Like the other relationships in Cy’s life, his romance with Grace is characterised by the unknown and the unsaid. The man who works in images finds spoken language inadequate and lacking, unable to express pain, desire and love in the way his needle can. Sarah Hall certainly doesn’t suffer from a lack of eloquence, but despite this, I came away feeling The Electric Michelangelo didn’t quite add up to an entirely satisfying whole. However, she is such a hugely talented writer that this barely matters. The Electric Michelangelo is a beautifully written character study of Cy and of a profession.
Secondly, The Tango Singer by Tomas Eloy Martinez(tr. Anne McLean, Bloomsbury 2006), and one more stop on my Around the World in 80 Books Reading Challenge, hosted by Hard Book Habit. It was Sarah from Hard Book Habit who made me aware of this novel so a big thank you to Sarah 🙂
The Tango Singer is narrated by Bruno Cadogan, a student who is writing his thesis on Borges and the origins of tango. He travels to Buenos Aires to track down Julio Martel, the titular legend whose voice has never been recorded but is unforgettable to those lucky enough to catch one of his impromptu performances around the city:
“I was floating in mid-air, and when the voice fell silent, I didn’t know how to detach myself from it, how to get back to earth…the Martel experience is like another dimension, almost supernatural.”
Cadogan’s search for Martel becomes entwined with the city and its history, ultimately indivisible: “the grass that grows over this field of music and lyrics is the wild, rugged, invincible grass of Buenos Aires, the scent of weeds and alfalfa.” Buenos Aires is a city in a constant state of flux: politically, linguistically, architecturally, geographically:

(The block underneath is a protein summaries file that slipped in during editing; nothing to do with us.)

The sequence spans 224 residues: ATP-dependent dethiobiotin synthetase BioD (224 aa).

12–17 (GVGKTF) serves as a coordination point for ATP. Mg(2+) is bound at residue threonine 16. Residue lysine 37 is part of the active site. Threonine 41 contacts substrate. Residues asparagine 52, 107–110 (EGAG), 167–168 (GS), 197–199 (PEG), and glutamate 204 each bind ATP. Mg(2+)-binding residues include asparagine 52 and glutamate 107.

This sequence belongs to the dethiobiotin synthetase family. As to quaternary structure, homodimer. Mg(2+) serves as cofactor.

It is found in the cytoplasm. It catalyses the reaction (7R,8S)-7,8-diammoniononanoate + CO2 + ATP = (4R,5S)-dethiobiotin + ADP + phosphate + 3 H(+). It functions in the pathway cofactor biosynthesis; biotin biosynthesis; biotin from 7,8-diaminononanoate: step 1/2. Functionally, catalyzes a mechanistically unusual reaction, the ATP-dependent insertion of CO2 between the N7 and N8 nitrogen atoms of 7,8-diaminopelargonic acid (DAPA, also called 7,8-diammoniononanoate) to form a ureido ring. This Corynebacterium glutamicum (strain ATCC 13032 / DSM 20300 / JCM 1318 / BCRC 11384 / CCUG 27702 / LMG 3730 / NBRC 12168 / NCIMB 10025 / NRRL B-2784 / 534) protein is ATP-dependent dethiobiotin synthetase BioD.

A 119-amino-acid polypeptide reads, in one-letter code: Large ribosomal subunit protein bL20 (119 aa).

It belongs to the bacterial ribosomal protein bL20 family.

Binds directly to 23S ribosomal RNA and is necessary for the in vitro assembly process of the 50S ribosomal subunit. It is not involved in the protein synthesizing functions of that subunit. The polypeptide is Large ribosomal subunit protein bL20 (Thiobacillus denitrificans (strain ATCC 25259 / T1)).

“Every time I looked up I discovered baroque palaces and cupolas in the shape of parasols and melons, with purely ornamental turrets. I was surprised that Buenos Aires was so majestic from the second or third storey upwards and so dilapidated at street level, as if the splendour of the past had remained suspended in the heights and refused to descend or disappear.”
“the language of Buenos Aires shifted so quickly that the words appeared first and then reality arrived, and the words carried on when reality had already left.”
This layering is a theme throughout the novel. Martinez is interested in how reality is formed of the past as well as the present, the unknown as well as the known. It is a beautifully evocative portrait of a city and explores big themes around politics, memory, loss, time and truth in an extraordinarily short novel (243 pages in my edition) which cannot be read quickly. It is also a highly literary novel, peppered with allusions and quotes. Bruno becomes convinced the city houses Borge’s aleph, all of the universe held at a single point. If the aleph is anywhere, probably it is Buenos Aires, which in this novel is a place where reality constantly reforms itself.
The Tango Singer is a sad novel, but not depressing; it is elegiac, and yet suggests that nothing is ever truly lost:
“I would have liked to explain that it wasn’t her who attracted me but the lights that Martel had left on her face that I could half make out, the reverberations of the dying voice that were inscribed on her body.”
To end – what else? – an Argentine tango being performed on the street in Buenos Aires: